Village at USC Approved
Los Angeles City Council passes mixed-use development that will create a new center for student and community life in South Los Angeles
The Village at USC, an ambitious retail and student housing project that will change the face of the university and of South Los Angeles, won approval from the Los Angeles City Council today.
The unanimous vote clears the way for USC to redevelop large parcels of university-owned land over at least the next 20 years. The council’s approval of the Specific Plan gives the university permission to build on its land north and east of campus within the criteria specified in the plan.
By far the biggest project is the redevelopment of University Village, currently a small and dated shopping center across from campus on Jefferson Boulevard. The new Village at USC will create a town square for the university and the community, with more than 2 million square feet of community-serving retail, student housing, hotel and academic space.
Most importantly for neighbors and students, the Village will feature a full-service grocery store, many shops and restaurants, and up to 3,000 new student housing beds, which are expected to relieve pressure on rental units in the surrounding area.
University planners estimate the Village will return $1.1 billion in economic impact while freeing up 900 housing units currently occupied by students.
“Not only will the Village at USC profoundly enrich our University Park Campus, it will be a tremendous boon for our surrounding neighborhoods, and for all of Los Angeles,” said USC President C. L. Max Nikias.
The project and related construction in the university’s Specific Plan area are expected to create 12,000 jobs — 8,000 of them permanent — from a university that is already the largest private employer in Los Angeles.
The project does not rely on any public land, public subsidies or public funds.
“As someone who remembers South Los Angeles when it was thriving economically, I am enormously proud to be part of a university that will bring thousands of good jobs, badly needed shops and restaurants, and a new center of community life to our neighborhood,” said Thomas S. Sayles, senior vice president for University Relations.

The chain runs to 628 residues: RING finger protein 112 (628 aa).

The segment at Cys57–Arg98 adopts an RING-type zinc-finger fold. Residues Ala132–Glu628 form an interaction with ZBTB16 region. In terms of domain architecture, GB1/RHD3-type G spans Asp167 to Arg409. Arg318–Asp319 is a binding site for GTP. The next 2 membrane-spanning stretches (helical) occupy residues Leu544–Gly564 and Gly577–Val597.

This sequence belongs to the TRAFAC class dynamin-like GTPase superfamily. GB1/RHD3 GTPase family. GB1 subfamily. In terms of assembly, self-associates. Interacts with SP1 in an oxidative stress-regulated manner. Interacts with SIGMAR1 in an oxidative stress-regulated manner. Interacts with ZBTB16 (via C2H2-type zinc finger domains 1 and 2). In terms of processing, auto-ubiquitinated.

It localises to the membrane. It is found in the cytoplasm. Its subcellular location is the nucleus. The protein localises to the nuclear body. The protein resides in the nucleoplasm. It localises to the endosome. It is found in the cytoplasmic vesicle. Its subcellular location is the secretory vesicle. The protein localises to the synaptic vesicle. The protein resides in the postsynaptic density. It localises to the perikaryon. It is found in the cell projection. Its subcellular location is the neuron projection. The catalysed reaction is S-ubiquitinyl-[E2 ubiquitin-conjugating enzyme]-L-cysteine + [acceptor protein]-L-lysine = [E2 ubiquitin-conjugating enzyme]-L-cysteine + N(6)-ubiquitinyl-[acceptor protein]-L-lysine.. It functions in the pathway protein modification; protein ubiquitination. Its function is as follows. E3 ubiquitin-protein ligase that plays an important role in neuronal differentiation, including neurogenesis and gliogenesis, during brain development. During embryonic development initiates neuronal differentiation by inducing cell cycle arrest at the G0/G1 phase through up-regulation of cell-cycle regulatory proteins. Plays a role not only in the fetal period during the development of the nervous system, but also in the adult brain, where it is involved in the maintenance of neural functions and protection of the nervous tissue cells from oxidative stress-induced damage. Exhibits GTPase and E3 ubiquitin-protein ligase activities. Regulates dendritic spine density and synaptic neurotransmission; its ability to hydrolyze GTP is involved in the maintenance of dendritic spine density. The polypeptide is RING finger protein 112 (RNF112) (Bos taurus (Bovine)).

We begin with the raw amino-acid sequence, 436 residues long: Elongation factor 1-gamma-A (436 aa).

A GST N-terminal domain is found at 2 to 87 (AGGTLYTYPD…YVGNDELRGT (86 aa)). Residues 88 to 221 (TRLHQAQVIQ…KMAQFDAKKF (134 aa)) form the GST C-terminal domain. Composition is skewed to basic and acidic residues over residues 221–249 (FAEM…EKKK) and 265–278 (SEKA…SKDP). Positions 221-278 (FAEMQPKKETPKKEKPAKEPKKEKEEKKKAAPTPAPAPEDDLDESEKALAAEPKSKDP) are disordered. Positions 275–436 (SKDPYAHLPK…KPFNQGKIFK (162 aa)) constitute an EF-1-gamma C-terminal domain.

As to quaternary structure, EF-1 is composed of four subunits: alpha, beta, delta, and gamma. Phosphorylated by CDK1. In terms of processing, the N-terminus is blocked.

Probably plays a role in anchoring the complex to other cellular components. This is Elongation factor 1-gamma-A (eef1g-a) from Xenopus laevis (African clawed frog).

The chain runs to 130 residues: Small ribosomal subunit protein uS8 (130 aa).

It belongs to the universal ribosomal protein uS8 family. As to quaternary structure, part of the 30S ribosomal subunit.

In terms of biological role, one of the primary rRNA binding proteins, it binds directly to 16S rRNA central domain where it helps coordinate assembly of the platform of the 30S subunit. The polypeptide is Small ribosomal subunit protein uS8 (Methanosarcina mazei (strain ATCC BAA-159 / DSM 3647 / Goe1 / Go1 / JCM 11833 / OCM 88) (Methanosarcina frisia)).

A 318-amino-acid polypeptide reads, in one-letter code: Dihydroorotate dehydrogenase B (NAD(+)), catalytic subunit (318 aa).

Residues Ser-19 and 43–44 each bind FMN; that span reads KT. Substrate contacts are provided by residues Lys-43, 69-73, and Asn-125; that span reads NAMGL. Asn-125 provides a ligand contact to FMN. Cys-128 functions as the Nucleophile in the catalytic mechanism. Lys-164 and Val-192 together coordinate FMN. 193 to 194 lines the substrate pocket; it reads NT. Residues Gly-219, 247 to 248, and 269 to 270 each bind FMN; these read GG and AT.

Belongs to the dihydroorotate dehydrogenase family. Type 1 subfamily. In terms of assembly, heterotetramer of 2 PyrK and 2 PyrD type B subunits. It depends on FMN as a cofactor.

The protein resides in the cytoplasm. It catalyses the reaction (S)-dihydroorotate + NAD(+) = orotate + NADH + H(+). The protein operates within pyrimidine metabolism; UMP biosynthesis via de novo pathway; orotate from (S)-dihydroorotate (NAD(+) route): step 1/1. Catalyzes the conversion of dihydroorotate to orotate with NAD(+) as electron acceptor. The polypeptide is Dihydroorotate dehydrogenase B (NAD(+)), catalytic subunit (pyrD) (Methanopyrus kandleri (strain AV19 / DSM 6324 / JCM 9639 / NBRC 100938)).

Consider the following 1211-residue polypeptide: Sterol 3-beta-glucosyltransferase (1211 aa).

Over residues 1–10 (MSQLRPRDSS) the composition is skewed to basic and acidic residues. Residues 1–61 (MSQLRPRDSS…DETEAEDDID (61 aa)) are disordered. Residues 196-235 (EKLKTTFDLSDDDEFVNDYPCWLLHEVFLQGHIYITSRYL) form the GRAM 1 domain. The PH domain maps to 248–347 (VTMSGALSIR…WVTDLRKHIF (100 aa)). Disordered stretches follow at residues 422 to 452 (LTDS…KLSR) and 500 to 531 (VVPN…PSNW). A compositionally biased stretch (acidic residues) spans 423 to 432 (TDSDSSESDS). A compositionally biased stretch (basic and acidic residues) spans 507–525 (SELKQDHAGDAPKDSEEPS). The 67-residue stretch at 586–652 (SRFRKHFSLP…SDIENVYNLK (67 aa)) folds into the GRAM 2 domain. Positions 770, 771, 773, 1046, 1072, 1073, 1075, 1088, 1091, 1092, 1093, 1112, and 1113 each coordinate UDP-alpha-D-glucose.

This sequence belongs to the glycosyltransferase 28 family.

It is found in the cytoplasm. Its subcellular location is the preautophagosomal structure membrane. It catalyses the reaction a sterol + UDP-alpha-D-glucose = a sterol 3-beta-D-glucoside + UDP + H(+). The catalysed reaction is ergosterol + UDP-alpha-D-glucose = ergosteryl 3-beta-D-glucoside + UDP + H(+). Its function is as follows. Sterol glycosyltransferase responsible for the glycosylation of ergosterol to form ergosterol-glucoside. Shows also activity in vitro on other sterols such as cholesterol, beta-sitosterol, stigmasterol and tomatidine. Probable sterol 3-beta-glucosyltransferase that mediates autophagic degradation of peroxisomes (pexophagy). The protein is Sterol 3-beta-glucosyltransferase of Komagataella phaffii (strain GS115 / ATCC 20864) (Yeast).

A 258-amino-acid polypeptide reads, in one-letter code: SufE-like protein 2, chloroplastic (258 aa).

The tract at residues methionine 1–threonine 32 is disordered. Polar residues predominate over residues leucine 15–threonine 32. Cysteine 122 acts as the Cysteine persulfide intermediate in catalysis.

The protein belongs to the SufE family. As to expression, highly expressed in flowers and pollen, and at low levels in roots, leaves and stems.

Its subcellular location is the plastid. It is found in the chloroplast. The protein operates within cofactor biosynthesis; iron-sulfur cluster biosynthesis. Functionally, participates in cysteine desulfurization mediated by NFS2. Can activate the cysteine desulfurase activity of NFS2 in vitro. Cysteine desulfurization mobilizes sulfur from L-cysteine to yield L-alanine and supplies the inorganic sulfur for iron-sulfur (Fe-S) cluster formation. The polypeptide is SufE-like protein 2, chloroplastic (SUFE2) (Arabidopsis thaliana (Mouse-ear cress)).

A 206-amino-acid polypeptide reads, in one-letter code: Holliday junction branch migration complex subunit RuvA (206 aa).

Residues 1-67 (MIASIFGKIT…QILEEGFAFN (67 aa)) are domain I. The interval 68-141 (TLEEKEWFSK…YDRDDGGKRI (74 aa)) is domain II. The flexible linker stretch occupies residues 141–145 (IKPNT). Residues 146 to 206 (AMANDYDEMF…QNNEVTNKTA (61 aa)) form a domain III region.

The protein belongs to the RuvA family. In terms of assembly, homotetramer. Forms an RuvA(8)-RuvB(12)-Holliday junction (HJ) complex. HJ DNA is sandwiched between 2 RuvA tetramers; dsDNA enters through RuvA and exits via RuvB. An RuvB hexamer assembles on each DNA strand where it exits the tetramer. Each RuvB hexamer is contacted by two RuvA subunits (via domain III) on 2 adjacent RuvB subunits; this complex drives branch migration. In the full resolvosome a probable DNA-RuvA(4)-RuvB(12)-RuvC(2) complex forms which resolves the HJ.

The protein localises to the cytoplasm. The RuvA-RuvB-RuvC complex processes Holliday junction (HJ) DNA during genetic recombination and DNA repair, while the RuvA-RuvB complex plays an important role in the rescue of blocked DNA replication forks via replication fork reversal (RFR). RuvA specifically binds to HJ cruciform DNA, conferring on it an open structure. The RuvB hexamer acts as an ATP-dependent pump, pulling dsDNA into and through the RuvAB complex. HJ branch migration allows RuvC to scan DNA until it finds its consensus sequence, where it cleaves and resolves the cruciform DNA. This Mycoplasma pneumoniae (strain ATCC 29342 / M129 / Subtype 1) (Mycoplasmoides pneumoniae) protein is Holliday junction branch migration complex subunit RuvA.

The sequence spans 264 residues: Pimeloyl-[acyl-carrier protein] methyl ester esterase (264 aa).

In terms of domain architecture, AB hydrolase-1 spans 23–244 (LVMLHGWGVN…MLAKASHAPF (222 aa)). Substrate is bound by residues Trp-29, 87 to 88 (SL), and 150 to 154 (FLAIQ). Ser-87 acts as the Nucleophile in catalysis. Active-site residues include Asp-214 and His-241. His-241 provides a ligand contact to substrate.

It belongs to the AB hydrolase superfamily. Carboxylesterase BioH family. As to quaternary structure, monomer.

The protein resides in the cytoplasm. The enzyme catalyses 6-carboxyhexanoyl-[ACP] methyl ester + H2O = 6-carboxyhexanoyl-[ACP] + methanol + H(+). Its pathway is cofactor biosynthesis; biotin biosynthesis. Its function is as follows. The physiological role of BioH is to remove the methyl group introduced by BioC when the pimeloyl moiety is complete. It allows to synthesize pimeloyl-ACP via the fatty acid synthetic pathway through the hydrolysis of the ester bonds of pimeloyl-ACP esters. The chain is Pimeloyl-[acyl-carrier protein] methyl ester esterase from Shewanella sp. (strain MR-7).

As part of its long-standing commitment to the community, USC plans to fill at least 30 percent of the jobs locally, with at least 10 percent going to members of disadvantaged groups.
The long list of community benefits also includes an affordable housing fund; funding for job training and job placement services for local residents; support for local small businesses; relocation assistance for qualifying existing University Village businesses; mechanisms for bringing existing businesses back to the new Village project once completed; a 15 percent local procurement goal; and funding for parks and community gardens.
Planning for the project began in 2009 after university leaders adopted a new master plan and began discussing options for the University Village property.
The original plan envisioned separate blocks of retail, undergraduate housing and graduate housing on adjacent parcels. But after touring attractive mixed-use developments, such as Santana Row in San Jose, Calif., the university’s real estate development team suggested combining the three projects into one.
As plans firmed up, USC’s Civic Engagement representatives held more than 300 meetings at local churches, schools and nonprofit organizations, in addition to passing out and mailing thousands of brochures and postcards describing the project.
A public phase of hearings and open houses began last October and continued through the public comment period of today’s City Council session. More than 500 community supporters attended at least one hearing and voiced their approval of the project.
Many supporters credited the university’s long history of community engagement for its success in passing the kind of bold development project that could have attracted controversy and animosity in other locations.
USC invests $32 million annually in dozens of community programs, including the flagship USC Neighborhood Academic Initiative, an intensive college-preparation program that last year sent 54 graduates to four-year colleges, including USC, Harvard University and West Point.
In addition, the university is recognized nationally for its long record of community outreach, which helped it to earn Time magazine’s College of the Year distinction in 2000.
Contact: USC Media Relations at (213) 219-6347 or (213) 740-2215 or email@example.com